A proposal is one of those major life events that are so full of happiness and hope for the future, you'll want to remember as many details as possible. Know what'll help? Pictures!
"What's cool about proposal photos is that they're 'engagement photos' in the literal sense of the phrase," says Mary Marantz, one half of the award-winning photography duo Justin & Mary. "The actual joy and high are still happening."
The surprise element is both a blessing and a curse: The upside is the potential for a lifelong keepsake capturing your lovestruck self in its most natural state. The downside is you run the risk of a bad hair day or outfit, an obstructed view from your photographer's hiding spot in the bushes, or you sussing out what's happening.
Still, there's little that planning and preparation can't fix! To that end, we called in wedding photographers Aileen Choi, James and Jess Wittmayer of James and Jess Photography, and the previously mentioned Justin and Mary Marantz— and asked them about everything you, your soon-to-be fiancé, and your photographer should know about proposal pics and emerged with the below seven tips. Now all you need to do is share them with you-know-you and wait...
1. Consider Hiring a Professional (Ideally, the One Who Will Become Your Wedding Photographer)
To those of you proposing — we get that your buddy Dan is well-meaning and has a fancy camera, but enlisting the services of a legit pro will 1) grant you access to his/her knowledge about what makes a great photograph and 2) allow you to test run him/her as a potential wedding day shooter. (If you do end up using amateurs, make sure their camera setting is on the highest speed with a continuous shutter, "so you're getting a few different versions of the big emotional moment," says Mary, and end up at least one flattering shot.)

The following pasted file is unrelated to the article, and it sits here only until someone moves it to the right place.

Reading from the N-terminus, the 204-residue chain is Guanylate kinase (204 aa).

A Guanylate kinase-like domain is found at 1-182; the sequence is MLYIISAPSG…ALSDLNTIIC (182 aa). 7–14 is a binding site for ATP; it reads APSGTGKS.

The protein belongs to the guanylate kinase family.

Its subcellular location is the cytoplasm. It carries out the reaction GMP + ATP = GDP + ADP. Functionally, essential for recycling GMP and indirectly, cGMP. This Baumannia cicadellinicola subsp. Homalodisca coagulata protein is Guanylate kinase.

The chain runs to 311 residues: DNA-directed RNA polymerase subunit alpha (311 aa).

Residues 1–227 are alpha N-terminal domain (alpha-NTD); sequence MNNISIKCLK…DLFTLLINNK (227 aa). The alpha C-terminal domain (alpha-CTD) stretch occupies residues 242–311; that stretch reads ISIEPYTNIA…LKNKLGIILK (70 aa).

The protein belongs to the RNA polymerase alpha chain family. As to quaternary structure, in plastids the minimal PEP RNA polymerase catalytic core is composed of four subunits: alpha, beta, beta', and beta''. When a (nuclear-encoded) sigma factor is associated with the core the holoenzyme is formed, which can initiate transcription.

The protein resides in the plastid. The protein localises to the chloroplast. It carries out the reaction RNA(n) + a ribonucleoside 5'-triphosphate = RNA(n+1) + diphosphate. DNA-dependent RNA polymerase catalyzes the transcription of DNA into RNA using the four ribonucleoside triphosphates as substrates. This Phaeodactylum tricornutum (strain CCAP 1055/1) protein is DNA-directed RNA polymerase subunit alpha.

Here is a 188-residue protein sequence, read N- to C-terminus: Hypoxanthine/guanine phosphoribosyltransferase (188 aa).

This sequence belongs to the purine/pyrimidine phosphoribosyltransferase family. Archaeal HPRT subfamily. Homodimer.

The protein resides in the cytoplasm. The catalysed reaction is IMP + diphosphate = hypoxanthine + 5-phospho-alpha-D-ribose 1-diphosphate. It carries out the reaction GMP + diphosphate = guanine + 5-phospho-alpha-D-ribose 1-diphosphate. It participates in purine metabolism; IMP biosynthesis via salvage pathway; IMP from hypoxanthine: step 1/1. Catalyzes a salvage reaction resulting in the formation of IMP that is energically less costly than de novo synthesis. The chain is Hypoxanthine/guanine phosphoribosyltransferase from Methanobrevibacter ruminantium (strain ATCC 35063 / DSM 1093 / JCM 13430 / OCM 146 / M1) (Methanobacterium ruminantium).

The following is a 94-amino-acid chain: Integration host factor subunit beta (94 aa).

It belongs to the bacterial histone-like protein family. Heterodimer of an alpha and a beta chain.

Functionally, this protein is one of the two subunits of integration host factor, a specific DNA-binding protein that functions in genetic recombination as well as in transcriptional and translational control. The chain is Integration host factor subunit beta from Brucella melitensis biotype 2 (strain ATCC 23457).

Mary Marantz suggests using "the same investigative skills you used to find a ring she (he) likes to find out her (his) favorite photographer."
Ladies and gentlemen-in-waiting, this is where you come in! If you don't want your partner's decision left up to a Google search, make your dream wedding photographer's identity known. Share a website link. Comment on a social media post. Literally look your person in the eye and say, 'When we do this thang, I want so-and-so." Plus, the more time you spend with your photographer, the more natural the process and your photos become, so "the ideal is to have one photographer through the whole journey — proposal, engagement, wedding, anniversary," Mary says.
2. Plan, Plan, Plan
Good news for those proposing: you're not alone. "Planning ahead with your photographer is how you'll get the ideal light, location and positioning," says Choi. If your ideal backdrop is a very public area, she suggests contacting the space beforehand to see if they can help with finding a secluded spot or crowd control. "If you can, walk the location beforehand with your photographer at the exact time of day you plan on dropping to a knee," write James and Jess. If a literal walkthrough with your photographer is unrealistic, FaceTime or send a video, but "by the end, you should know exactly where you'll be standing to propose and which direction to face," says James and Jess, and the photographer will know exactly where to be for that perfect, unobstructed, shot. Then, on the day-of, don't be late! As James and Jess point out, "The sun sets at a specific time."
One strategy to aid proposal recipients in their own planning to be camera-ready, is coming up with an alternative reason for a photoshoot, says Mary. "Tell them a photographer needs a model for a styled shoot or is trying out new equipment," she says. "It can be as involved as having your photographer post a casting call on Facebook—knowing your partner will respond—and happen to pick you guys."
Meanwhile, if you're the one expecting a proposal and concerned about looking your best, there's nothing wrong with taking a little extra pride in your appearance until it happens, say Jess and James. Any time it doesn't, you still look great. Win-win. (Heads-up! Reds, oranges, and hot pinks are not your friends on a digital camera, warns Mary.)
3. Share the Attention
It takes two to get engaged, so don't forget to capture both of your reactions. Mary recommends two photographers, one for each person, "since his (her) face asking is the one she's going to want to remember." And Justin adds, "Sometimes you need two angles to tell the whole story."